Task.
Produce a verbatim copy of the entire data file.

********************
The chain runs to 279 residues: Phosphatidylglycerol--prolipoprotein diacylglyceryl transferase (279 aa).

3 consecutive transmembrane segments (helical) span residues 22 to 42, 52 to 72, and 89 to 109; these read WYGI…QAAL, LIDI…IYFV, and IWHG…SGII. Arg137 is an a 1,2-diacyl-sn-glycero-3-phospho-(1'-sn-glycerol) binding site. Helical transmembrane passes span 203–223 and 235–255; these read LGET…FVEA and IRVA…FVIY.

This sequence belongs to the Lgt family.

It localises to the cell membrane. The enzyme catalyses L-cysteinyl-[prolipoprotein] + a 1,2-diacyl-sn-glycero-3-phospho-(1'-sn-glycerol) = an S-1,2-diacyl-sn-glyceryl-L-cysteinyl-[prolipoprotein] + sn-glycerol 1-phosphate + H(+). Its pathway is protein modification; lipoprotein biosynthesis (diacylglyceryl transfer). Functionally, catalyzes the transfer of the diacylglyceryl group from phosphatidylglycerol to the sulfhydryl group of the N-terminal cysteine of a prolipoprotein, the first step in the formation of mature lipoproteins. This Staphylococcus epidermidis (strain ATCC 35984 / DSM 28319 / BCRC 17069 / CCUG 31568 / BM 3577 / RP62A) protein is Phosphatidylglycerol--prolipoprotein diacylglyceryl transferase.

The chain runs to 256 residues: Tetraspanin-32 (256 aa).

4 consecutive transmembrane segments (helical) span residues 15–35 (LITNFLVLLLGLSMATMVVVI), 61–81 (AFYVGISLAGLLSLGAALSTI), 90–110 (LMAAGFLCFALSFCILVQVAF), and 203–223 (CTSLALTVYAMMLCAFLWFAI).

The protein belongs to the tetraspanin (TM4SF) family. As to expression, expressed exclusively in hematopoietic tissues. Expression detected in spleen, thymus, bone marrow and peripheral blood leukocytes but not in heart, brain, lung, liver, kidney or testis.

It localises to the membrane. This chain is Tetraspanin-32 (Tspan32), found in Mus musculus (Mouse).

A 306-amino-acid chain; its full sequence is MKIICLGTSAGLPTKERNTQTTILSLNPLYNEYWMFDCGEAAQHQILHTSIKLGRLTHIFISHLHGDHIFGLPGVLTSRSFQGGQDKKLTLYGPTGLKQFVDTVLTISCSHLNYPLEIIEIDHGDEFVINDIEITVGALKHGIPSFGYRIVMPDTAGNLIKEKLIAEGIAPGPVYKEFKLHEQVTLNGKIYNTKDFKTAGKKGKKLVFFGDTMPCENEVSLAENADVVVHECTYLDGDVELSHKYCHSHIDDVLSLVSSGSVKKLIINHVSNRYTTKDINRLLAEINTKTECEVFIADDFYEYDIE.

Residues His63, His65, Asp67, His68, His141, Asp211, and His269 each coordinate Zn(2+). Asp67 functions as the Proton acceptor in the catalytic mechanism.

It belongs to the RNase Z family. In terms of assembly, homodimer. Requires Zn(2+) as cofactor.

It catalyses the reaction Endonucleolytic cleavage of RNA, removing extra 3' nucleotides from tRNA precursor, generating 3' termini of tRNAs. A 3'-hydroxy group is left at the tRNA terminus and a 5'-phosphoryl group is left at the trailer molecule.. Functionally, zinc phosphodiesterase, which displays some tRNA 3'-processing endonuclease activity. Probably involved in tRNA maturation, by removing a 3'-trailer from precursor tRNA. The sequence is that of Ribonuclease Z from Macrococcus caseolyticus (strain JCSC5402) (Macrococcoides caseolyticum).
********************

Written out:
The chain runs to 279 residues: Phosphatidylglycerol--prolipoprotein diacylglyceryl transferase (279 aa).

3 consecutive transmembrane segments (helical) span residues 22 to 42, 52 to 72, and 89 to 109; these read WYGI…QAAL, LIDI…IYFV, and IWHG…SGII. Arg137 is an a 1,2-diacyl-sn-glycero-3-phospho-(1'-sn-glycerol) binding site. Helical transmembrane passes span 203–223 and 235–255; these read LGET…FVEA and IRVA…FVIY.

This sequence belongs to the Lgt family.

It localises to the cell membrane. The enzyme catalyses L-cysteinyl-[prolipoprotein] + a 1,2-diacyl-sn-glycero-3-phospho-(1'-sn-glycerol) = an S-1,2-diacyl-sn-glyceryl-L-cysteinyl-[prolipoprotein] + sn-glycerol 1-phosphate + H(+). Its pathway is protein modification; lipoprotein biosynthesis (diacylglyceryl transfer). Functionally, catalyzes the transfer of the diacylglyceryl group from phosphatidylglycerol to the sulfhydryl group of the N-terminal cysteine of a prolipoprotein, the first step in the formation of mature lipoproteins. This Staphylococcus epidermidis (strain ATCC 35984 / DSM 28319 / BCRC 17069 / CCUG 31568 / BM 3577 / RP62A) protein is Phosphatidylglycerol--prolipoprotein diacylglyceryl transferase.

The chain runs to 256 residues: Tetraspanin-32 (256 aa).

4 consecutive transmembrane segments (helical) span residues 15–35 (LITNFLVLLLGLSMATMVVVI), 61–81 (AFYVGISLAGLLSLGAALSTI), 90–110 (LMAAGFLCFALSFCILVQVAF), and 203–223 (CTSLALTVYAMMLCAFLWFAI).

The protein belongs to the tetraspanin (TM4SF) family. As to expression, expressed exclusively in hematopoietic tissues. Expression detected in spleen, thymus, bone marrow and peripheral blood leukocytes but not in heart, brain, lung, liver, kidney or testis.

It localises to the membrane. This chain is Tetraspanin-32 (Tspan32), found in Mus musculus (Mouse).

A 306-amino-acid chain; its full sequence is MKIICLGTSAGLPTKERNTQTTILSLNPLYNEYWMFDCGEAAQHQILHTSIKLGRLTHIFISHLHGDHIFGLPGVLTSRSFQGGQDKKLTLYGPTGLKQFVDTVLTISCSHLNYPLEIIEIDHGDEFVINDIEITVGALKHGIPSFGYRIVMPDTAGNLIKEKLIAEGIAPGPVYKEFKLHEQVTLNGKIYNTKDFKTAGKKGKKLVFFGDTMPCENEVSLAENADVVVHECTYLDGDVELSHKYCHSHIDDVLSLVSSGSVKKLIINHVSNRYTTKDINRLLAEINTKTECEVFIADDFYEYDIE.

Residues His63, His65, Asp67, His68, His141, Asp211, and His269 each coordinate Zn(2+). Asp67 functions as the Proton acceptor in the catalytic mechanism.

It belongs to the RNase Z family. In terms of assembly, homodimer. Requires Zn(2+) as cofactor.

It catalyses the reaction Endonucleolytic cleavage of RNA, removing extra 3' nucleotides from tRNA precursor, generating 3' termini of tRNAs. A 3'-hydroxy group is left at the tRNA terminus and a 5'-phosphoryl group is left at the trailer molecule.. Functionally, zinc phosphodiesterase, which displays some tRNA 3'-processing endonuclease activity. Probably involved in tRNA maturation, by removing a 3'-trailer from precursor tRNA. The sequence is that of Ribonuclease Z from Macrococcus caseolyticus (strain JCSC5402) (Macrococcoides caseolyticum).